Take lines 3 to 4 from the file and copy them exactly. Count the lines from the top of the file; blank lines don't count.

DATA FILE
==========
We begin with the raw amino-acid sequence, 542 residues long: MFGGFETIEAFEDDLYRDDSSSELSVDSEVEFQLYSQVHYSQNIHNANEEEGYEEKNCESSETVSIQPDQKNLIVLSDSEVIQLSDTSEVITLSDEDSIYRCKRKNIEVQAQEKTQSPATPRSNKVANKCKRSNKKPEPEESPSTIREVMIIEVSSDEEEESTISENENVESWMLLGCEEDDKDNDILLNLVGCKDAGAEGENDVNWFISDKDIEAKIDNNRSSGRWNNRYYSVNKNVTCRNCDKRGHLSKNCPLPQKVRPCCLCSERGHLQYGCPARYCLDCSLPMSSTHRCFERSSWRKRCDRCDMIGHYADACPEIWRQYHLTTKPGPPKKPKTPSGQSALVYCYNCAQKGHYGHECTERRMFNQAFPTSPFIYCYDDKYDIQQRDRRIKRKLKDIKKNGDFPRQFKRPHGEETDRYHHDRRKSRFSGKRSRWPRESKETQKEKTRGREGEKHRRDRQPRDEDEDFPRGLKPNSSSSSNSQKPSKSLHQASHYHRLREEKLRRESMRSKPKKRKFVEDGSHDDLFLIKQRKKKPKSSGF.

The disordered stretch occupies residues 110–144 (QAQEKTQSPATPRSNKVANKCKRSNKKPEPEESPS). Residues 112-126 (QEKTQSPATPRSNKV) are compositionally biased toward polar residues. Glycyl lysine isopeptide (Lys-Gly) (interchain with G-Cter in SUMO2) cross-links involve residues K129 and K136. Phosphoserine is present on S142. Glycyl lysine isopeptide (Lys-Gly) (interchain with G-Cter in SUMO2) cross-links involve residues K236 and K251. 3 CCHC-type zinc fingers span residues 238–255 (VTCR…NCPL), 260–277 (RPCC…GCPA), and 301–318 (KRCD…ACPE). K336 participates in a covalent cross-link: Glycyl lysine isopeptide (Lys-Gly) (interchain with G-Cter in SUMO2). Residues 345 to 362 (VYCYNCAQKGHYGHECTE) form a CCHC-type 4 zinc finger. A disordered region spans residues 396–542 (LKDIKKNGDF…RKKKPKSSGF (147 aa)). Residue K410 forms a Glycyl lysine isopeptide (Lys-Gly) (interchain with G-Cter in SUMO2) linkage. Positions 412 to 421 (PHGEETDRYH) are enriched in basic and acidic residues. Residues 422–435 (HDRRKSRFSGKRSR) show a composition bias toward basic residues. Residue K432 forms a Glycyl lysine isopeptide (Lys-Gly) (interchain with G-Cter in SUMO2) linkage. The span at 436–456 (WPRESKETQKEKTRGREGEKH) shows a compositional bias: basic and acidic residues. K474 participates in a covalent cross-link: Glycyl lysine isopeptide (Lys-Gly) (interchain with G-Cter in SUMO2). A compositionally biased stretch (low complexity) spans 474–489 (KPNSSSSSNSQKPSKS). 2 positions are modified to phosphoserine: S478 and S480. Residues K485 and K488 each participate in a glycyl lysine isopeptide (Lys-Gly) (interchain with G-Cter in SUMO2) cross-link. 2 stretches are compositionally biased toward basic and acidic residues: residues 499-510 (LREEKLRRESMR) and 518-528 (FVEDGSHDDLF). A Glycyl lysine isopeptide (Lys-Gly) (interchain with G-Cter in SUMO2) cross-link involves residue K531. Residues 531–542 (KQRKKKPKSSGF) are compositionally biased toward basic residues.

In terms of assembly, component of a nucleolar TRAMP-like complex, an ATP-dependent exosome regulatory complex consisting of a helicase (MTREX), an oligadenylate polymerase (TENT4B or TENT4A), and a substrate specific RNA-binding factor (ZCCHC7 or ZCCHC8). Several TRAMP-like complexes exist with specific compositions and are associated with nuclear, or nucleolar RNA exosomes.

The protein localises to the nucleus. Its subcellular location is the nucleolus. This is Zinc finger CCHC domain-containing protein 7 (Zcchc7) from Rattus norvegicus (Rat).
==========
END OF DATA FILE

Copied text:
In terms of assembly, component of a nucleolar TRAMP-like complex, an ATP-dependent exosome regulatory complex consisting of a helicase (MTREX), an oligadenylate polymerase (TENT4B or TENT4A), and a substrate specific RNA-binding factor (ZCCHC7 or ZCCHC8). Several TRAMP-like complexes exist with specific compositions and are associated with nuclear, or nucleolar RNA exosomes.

The protein localises to the nucleus. Its subcellular location is the nucleolus. This is Zinc finger CCHC domain-containing protein 7 (Zcchc7) from Rattus norvegicus (Rat).